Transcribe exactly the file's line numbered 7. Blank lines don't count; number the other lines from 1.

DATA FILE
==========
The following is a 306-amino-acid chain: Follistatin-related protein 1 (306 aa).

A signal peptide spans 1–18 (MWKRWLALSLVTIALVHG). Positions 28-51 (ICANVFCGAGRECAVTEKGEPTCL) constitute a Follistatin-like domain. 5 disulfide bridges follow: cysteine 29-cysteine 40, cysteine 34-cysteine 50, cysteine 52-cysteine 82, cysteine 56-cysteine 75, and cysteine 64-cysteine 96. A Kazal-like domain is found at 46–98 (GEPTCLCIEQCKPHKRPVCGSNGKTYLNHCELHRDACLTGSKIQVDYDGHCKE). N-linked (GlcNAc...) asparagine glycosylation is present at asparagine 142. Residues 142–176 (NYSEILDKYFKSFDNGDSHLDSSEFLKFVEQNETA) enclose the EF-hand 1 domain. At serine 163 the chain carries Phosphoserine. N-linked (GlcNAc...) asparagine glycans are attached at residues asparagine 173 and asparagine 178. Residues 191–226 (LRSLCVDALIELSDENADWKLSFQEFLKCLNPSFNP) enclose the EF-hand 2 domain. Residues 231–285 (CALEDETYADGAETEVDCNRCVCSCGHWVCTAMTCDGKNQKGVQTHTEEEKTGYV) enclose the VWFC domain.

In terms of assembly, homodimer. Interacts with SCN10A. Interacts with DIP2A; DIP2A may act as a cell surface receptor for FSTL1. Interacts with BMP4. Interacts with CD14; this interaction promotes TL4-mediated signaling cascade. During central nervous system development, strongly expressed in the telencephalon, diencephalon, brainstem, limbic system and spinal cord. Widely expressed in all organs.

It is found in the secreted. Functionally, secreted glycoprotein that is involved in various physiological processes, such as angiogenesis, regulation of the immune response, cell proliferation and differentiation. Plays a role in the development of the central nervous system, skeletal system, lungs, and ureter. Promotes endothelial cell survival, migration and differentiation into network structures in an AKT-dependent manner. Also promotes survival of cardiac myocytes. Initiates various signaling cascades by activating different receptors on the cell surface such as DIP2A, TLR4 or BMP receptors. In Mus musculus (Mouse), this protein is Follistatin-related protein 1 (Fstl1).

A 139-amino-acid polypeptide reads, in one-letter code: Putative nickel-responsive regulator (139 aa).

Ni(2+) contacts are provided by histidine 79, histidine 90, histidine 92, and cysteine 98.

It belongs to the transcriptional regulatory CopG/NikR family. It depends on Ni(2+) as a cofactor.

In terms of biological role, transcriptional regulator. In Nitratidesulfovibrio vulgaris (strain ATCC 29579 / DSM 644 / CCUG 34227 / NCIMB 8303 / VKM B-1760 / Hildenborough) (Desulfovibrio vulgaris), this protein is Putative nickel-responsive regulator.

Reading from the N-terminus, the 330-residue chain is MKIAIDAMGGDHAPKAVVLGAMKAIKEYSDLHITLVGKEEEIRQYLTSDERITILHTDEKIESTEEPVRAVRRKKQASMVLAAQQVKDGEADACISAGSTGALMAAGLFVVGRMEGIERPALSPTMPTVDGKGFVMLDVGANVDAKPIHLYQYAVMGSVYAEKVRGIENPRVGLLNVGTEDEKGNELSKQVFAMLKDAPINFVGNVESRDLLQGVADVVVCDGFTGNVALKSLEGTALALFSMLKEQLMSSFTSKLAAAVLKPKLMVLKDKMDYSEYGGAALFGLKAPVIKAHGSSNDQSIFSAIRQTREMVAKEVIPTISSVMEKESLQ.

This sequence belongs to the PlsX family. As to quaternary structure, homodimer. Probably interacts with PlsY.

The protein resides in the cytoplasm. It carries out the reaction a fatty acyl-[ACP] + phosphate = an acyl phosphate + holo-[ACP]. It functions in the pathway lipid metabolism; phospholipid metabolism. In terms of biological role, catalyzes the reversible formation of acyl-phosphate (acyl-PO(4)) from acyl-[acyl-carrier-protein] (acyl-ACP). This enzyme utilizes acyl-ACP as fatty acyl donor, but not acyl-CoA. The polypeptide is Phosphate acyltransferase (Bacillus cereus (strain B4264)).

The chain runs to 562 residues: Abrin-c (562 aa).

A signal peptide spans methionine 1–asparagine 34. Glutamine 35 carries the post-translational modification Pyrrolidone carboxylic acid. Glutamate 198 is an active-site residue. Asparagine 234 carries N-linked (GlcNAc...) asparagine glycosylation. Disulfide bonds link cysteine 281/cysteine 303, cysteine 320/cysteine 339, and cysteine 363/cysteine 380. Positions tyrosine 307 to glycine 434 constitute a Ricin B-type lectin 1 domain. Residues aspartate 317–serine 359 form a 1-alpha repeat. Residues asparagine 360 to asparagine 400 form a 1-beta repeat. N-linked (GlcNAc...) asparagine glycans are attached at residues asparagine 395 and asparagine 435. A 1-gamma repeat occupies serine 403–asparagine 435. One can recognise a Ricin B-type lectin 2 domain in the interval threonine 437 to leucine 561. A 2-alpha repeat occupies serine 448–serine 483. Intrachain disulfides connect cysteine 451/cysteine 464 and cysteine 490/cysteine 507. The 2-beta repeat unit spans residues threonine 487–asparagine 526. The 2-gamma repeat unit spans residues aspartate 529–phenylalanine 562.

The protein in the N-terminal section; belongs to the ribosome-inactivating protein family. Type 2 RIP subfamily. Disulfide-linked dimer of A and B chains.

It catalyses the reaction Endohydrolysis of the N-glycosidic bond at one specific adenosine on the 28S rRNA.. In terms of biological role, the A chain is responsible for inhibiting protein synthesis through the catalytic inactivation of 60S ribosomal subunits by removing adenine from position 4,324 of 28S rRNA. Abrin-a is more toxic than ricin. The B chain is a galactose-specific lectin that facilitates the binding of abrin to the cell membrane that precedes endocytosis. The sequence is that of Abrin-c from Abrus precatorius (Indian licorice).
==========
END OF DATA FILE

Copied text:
It belongs to the transcriptional regulatory CopG/NikR family. It depends on Ni(2+) as a cofactor.